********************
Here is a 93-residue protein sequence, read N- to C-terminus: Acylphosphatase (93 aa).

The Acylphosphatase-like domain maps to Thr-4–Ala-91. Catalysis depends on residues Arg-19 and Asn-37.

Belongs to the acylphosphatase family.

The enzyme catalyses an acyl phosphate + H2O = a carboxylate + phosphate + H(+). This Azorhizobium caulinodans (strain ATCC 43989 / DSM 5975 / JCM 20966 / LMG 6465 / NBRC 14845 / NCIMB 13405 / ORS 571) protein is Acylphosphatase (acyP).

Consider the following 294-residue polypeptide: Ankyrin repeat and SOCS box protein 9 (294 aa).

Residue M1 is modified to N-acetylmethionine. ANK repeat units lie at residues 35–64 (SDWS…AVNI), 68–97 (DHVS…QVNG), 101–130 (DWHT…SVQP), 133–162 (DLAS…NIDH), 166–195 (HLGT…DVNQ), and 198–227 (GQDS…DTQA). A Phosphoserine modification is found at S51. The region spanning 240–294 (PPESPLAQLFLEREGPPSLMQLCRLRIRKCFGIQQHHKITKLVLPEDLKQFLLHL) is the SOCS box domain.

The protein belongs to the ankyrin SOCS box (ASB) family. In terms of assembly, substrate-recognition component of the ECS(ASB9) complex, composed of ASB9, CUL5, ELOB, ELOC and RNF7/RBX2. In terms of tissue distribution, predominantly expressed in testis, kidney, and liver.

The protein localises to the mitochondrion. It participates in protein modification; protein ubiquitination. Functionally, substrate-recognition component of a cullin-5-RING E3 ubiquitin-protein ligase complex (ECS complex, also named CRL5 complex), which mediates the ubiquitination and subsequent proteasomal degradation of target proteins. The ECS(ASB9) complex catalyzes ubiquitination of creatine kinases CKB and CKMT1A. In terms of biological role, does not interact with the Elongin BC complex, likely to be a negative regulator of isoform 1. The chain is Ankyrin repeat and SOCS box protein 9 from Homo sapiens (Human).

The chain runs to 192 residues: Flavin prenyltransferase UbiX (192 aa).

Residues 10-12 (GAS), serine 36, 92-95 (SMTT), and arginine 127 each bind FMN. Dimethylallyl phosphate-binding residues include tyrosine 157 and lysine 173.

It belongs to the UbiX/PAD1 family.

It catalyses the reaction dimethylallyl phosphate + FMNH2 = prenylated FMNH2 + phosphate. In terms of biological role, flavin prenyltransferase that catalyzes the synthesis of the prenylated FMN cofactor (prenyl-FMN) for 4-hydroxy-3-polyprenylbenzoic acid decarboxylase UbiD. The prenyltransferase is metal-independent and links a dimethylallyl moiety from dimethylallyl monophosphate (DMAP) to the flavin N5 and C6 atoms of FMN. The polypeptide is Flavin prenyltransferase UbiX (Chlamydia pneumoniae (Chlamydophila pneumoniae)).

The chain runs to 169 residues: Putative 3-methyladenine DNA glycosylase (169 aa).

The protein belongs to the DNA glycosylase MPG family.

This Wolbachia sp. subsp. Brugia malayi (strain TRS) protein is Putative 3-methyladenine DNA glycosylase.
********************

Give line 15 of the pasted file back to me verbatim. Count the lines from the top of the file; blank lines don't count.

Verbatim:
This Wolbachia sp. subsp. Brugia malayi (strain TRS) protein is Putative 3-methyladenine DNA glycosylase.